This analysis, Sauer continued, should reassure physicians that these drugs in combination can be used in these higher EF ranges, particularly since both PARAGON-HF and TOPCAT did not meet their primary endpoints.
“There's a lot of caveats, but I think that there's power to these estimates in terms of emboldening us to use these therapies, particularly for those patients in that lower ejection fraction range of what some people consider the midrange or what has been traditionally considered the lower range of HFpEF,” he said.
On the other hand, in the higher range of true HFpEF, Sauer suggested it may be time to consider this as a disease “that’s very different from traditional heart failure.”
“Maybe for the EFs of 65% and higher, the disease is clearly not all cardiac,” he said. “You're dealing with obese patients who have preserved ejection fraction who also have lung disease, who have liver disease, who have chronic kidney disease, and they tend to be quite elderly,” he said. “Is it realistic to expect that any single therapy or even potential combined therapy would work, that doesn't have a precise target looking at the cardiac pathophysiology? I think it may be very difficult to find a therapy that isolates that in a pill.”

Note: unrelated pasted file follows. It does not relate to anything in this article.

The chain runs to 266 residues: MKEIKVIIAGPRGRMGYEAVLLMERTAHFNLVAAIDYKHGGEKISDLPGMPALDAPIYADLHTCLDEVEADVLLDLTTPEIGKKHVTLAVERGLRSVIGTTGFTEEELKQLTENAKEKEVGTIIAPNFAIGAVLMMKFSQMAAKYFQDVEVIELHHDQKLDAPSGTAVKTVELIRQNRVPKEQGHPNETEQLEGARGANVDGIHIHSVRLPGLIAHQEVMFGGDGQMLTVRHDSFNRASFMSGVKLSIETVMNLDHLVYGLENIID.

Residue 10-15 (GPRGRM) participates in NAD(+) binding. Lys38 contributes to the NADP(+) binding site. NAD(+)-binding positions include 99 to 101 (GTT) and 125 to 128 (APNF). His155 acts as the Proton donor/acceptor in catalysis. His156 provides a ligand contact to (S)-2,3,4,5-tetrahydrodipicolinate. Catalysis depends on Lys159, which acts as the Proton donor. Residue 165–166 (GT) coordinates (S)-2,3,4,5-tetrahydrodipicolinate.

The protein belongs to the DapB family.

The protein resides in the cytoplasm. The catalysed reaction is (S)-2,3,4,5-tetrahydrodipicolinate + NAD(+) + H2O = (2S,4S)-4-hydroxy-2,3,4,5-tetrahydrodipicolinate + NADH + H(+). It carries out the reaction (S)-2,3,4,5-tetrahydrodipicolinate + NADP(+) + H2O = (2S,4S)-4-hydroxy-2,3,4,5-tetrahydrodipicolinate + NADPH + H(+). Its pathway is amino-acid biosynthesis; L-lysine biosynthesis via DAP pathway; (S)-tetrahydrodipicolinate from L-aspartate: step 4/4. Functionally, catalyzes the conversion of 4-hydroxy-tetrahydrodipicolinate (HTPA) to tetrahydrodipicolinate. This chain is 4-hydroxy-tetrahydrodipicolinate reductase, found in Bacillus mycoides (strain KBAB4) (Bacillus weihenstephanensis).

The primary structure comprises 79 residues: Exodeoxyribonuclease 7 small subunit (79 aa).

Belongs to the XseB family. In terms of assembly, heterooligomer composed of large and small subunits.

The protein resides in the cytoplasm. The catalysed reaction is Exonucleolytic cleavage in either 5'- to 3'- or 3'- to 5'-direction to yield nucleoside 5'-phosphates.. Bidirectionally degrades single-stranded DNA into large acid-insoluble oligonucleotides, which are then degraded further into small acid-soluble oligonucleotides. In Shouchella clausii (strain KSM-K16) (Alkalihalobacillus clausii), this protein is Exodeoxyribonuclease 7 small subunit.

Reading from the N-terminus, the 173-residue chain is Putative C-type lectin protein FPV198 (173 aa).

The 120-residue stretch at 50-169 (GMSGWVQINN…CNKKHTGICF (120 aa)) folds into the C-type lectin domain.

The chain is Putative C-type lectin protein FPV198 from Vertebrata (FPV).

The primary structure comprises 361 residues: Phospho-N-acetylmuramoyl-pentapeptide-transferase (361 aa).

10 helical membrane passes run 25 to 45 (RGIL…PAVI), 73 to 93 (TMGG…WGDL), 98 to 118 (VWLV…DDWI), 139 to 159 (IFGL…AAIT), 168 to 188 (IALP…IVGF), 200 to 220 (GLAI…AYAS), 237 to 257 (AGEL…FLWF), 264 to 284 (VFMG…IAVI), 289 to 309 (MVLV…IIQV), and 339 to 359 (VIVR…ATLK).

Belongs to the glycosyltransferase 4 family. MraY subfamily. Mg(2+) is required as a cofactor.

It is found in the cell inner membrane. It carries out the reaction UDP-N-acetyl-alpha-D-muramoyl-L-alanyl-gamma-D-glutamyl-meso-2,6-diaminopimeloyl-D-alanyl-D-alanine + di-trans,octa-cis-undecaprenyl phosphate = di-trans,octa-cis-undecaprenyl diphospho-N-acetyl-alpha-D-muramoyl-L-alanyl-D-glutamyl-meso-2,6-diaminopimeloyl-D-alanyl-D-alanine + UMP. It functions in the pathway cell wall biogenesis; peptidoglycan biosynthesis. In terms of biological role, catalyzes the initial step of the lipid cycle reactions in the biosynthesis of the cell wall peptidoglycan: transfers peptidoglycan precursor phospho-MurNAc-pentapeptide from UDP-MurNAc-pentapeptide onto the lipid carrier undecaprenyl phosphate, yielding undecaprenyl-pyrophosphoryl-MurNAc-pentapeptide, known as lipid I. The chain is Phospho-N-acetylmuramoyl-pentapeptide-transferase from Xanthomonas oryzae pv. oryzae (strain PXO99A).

Vaduganathan, too, stressed that only the SGLT2 inhibitors have been shown to have benefits in the higher EF ranges, and that likely stems at least in part from their “multisystem benefits . . . outside the heart, including the kidneys, the liver, the adipose tissue. And so all those aspects may not be totally dependent on the heart and left ventricular function.”
More Data Coming
This picture will likely gain more clarity in the months and years to come, Vaduganathan noted. “Additional large trials are underway to improve precision with these estimates, especially in this higher LVEF range above 65%.”